Mohammad Nissar, first pacer from the subcontinent


Senior ODI Player
Mar 4, 2013
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25 Wickets in 6 Test matches including three 5fer's against England, one of his 5fer is in Lord's and one in The Oval. 396 FC wickets with an average of less thn 18

Shaikh Mohammad Nissar About this sound pronunciation(born 1 August 1910, death 11 March 1963) was a cricketer, who played as a fast bowler for the pre-partition Indian cricket team and domestic teams in India and Pakistan. He was born in Hoshiarpur, Punjab, and is considered the fastest pre-partition Indian pace bowler. He was arguably one of the fastest bowlers in the world during his time.

Indian batsman C.K. Nayudu claimed in writings that during his first spell, Nissar was faster than Englishman Harold Larwood, who terrorized Australia in 1932 in the infamous Bodyline series.

Nissar along with Amar Singh formed an Indian fast bowling duo that was considered one of the best in the world during the 1930s.

Outside of cricket he was a tribal leader of a large Pushtun tribe and also a pro-Pakistan leader. His memoirs are being compiled and include letters from Mohammad Ali Jinnah, Lord Mountbatten of Burma, and Gandhi. He was one of the founders of the Pakistan Cricket Board (PCB) and considered to be the first Pakistani cricketer.

He migrated to Pakistan in 1947 and died in Lahore in 1963.


Mohammed Nissar was drafted into the Indian team which toured England in 1932. He was a part of the side which contained players like CK Nayudu, the brothers Wazir Ali and Nazir Ali, and of course, his famous bowling partner, Amar Singh. Even today, Nissar's main claim to fame was of being the first man to take a wicket for India, and for being the fastest pre-war bowler India have produced. Nissar's career kick-started right in his first match, as he, in the first ball of his second over, dismissed Herbert Sutcliffe for 3, knocking over Sutcliffe's stumps. Then, with the fifth ball of the very same over, he bowled the other opener, Percy Holmes.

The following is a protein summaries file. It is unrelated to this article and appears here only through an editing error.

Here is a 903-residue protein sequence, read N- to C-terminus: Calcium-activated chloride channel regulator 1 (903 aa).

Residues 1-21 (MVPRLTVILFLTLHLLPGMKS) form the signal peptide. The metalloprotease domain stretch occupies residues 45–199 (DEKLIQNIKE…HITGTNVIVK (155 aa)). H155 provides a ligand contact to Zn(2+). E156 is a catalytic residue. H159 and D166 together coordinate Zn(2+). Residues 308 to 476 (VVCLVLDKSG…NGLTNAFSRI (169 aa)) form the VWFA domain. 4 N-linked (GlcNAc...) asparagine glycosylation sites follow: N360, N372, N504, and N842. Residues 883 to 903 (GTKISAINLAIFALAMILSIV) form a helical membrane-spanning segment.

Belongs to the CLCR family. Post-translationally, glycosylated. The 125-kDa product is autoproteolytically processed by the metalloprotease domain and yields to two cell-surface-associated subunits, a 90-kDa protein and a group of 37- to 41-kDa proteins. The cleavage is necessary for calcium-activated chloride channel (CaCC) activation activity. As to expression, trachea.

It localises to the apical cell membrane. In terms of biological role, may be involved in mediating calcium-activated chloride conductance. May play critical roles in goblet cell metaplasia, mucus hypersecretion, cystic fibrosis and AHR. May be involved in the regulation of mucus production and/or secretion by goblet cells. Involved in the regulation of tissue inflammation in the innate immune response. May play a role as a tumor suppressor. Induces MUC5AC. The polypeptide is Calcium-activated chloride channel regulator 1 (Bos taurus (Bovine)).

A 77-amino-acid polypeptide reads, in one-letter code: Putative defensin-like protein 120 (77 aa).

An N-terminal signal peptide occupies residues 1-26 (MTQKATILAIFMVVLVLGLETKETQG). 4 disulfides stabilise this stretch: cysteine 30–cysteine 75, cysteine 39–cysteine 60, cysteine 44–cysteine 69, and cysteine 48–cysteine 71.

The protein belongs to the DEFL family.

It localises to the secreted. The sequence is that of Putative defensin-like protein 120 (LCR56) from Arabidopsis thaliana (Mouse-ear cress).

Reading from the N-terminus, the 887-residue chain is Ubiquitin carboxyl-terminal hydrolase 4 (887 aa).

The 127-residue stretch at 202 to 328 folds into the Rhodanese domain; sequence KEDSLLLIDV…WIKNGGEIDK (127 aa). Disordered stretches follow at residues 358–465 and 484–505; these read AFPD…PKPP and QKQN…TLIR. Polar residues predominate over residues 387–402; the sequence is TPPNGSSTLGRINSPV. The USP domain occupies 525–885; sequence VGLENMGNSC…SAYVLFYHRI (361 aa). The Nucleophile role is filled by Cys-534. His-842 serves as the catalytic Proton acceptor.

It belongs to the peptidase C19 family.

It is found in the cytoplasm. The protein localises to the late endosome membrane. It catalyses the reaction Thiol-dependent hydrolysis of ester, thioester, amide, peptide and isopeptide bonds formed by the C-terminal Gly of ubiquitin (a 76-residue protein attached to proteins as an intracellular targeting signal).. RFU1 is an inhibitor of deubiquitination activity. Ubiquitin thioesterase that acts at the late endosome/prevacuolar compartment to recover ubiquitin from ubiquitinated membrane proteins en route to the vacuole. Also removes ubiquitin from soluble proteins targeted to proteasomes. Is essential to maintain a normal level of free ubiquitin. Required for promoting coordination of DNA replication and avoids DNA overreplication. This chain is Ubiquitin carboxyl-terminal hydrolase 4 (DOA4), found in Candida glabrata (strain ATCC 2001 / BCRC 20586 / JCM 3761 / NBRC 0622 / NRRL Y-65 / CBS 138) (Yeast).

What made this fact extraordinary was that Holmes and Sutcliffe were involved in an opening stand of 555 for Yorkshire just ten days ago. In the course of his 26-over spell, Nissar scalped five wickets for 93 runs, as England were skittled for 259, a below-par score for a team that had looked much stronger on paper. In the second innings, Nissar bowled 18 overs and took a wicket, of Walter Robins, who was a victim of his in the first innings as well, for 42 runs. Overall, with a strike rate of 44, and with match figures of 6 for 135, Nissar gave a glimpse of other performances England should have watched out for when he played them.

That was to be the only test match for India that year, but there were many other first-class matches on the tour, where Nissar grabbed 71 wickets at an average of 18.09. In the winter of 1935, when Jack Ryder's Australian XI toured India to play against Maharaja "Vizzy" Vizianagaram's Indian team. He made a mark there too, grabbing 32 wickets in 4 unofficial tests and 12 in 3 tests.

Nissar's last test was against England in August 1936, at The Oval, where he managed to take six wickets, including a five wicket haul, even though India lost the match.
The reason why we have such a legacy of fast bowlers.
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What a don, dont think Bradman would've averaged 100 against him.
Amarnath and Nissar together were a gun bowling pair.Comparable to any in those days.They were like Wasim and Waqar of those days.
Amarnath and Nissar together were a gun bowling pair.Comparable to any in those days.They were like Wasim and Waqar of those days.

Nisar looks the better bowler considering stats

Amarnath 45 wckets in 24 matches

Dont think a guy with 45 wickets in 24 matches can be compared to Wasim and Waqar

Nissar 25 wickets in just 6 matches

Nissar unlucky not to have played more tests :(
I've heard that one of :ik's relative (great uncle ?) was the fastest pre Partition bowler... perhaps a generation before Nissar ? Will try to find out his name.